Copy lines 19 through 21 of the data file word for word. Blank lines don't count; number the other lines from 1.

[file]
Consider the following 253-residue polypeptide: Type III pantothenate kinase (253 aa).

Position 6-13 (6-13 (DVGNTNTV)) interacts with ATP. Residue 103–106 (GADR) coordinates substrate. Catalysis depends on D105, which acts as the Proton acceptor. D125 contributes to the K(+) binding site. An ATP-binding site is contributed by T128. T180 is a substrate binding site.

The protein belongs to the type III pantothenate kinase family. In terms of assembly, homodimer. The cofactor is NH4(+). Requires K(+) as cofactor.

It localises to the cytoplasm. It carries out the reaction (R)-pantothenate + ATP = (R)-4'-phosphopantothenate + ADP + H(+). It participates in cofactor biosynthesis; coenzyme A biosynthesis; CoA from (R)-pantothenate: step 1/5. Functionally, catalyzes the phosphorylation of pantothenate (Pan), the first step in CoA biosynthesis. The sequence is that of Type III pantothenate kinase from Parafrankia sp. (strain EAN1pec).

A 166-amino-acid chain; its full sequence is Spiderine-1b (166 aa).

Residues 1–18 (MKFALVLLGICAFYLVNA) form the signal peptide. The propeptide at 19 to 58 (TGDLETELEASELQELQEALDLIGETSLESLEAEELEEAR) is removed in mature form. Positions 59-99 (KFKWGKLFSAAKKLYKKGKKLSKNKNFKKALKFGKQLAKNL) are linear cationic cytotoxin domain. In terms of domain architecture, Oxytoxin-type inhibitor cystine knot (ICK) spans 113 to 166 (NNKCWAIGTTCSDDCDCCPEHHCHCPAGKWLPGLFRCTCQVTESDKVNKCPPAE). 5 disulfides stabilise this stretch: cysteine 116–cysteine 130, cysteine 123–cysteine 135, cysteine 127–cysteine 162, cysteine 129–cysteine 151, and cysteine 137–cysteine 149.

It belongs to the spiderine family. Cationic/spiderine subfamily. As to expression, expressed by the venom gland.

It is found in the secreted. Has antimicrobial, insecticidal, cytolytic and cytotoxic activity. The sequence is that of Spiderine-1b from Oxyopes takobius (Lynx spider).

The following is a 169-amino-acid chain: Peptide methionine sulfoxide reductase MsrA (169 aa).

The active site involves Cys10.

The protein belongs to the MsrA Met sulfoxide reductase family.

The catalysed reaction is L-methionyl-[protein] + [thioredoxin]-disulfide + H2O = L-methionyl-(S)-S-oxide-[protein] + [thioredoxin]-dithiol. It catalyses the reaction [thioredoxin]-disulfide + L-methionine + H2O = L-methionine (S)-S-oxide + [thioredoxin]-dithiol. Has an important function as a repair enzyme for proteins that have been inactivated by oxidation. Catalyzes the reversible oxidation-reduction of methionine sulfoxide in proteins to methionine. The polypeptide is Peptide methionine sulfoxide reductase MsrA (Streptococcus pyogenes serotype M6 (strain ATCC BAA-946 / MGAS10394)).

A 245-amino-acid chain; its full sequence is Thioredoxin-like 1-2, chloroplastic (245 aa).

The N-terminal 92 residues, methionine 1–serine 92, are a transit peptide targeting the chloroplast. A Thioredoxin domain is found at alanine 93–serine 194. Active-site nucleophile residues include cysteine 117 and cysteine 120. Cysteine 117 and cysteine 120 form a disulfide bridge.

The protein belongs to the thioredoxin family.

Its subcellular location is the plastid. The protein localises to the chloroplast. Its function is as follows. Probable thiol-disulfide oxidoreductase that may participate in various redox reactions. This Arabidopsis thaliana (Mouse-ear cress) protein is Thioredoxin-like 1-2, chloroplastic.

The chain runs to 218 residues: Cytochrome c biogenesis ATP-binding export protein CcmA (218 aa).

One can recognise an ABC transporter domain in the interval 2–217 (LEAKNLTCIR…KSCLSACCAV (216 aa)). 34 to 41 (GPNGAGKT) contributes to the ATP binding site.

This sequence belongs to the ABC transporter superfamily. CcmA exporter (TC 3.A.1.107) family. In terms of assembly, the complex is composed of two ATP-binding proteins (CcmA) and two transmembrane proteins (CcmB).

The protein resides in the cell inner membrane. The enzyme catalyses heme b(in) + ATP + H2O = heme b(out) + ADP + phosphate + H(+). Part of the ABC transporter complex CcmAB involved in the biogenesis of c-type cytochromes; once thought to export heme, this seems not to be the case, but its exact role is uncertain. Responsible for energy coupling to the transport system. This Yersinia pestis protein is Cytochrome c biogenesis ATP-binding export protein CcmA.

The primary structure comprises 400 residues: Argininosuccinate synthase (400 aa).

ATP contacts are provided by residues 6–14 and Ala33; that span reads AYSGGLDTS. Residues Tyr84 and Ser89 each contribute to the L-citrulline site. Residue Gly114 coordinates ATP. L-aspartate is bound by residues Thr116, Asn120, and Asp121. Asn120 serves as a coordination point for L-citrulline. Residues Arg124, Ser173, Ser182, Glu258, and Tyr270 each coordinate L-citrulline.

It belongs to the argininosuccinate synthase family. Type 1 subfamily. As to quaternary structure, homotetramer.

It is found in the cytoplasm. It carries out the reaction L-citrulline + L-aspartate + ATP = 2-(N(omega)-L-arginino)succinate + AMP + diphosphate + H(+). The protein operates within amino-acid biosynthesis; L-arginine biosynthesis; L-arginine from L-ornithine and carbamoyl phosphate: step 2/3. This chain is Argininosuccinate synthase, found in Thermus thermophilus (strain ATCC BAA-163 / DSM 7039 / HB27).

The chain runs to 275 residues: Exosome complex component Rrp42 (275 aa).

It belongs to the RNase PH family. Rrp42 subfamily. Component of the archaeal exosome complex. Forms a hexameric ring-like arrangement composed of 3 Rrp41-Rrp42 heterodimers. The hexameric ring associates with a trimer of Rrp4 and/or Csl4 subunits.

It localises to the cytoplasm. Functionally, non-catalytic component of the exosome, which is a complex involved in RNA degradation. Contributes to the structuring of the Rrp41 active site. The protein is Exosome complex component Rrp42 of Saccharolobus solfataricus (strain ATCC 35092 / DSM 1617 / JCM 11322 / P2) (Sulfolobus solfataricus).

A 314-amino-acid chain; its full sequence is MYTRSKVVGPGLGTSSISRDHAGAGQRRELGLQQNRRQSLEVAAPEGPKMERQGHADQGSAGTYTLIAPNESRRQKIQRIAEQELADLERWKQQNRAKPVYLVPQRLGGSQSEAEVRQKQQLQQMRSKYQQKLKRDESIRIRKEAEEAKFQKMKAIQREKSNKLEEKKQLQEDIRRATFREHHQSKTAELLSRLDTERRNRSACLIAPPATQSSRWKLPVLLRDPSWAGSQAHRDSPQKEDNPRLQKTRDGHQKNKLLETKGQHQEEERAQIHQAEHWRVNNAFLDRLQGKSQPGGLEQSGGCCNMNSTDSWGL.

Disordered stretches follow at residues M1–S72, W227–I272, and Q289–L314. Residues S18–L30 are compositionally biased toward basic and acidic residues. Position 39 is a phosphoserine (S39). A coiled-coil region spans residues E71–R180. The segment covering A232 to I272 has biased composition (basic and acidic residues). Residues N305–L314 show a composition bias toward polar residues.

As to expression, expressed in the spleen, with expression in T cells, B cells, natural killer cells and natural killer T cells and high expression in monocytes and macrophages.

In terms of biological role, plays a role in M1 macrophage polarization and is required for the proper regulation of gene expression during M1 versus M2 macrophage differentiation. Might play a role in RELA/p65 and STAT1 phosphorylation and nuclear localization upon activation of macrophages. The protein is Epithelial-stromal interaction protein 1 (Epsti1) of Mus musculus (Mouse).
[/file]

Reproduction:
This sequence belongs to the ABC transporter superfamily. CcmA exporter (TC 3.A.1.107) family. In terms of assembly, the complex is composed of two ATP-binding proteins (CcmA) and two transmembrane proteins (CcmB).

The protein resides in the cell inner membrane. The enzyme catalyses heme b(in) + ATP + H2O = heme b(out) + ADP + phosphate + H(+). Part of the ABC transporter complex CcmAB involved in the biogenesis of c-type cytochromes; once thought to export heme, this seems not to be the case, but its exact role is uncertain. Responsible for energy coupling to the transport system. This Yersinia pestis protein is Cytochrome c biogenesis ATP-binding export protein CcmA.

The primary structure comprises 400 residues: Argininosuccinate synthase (400 aa).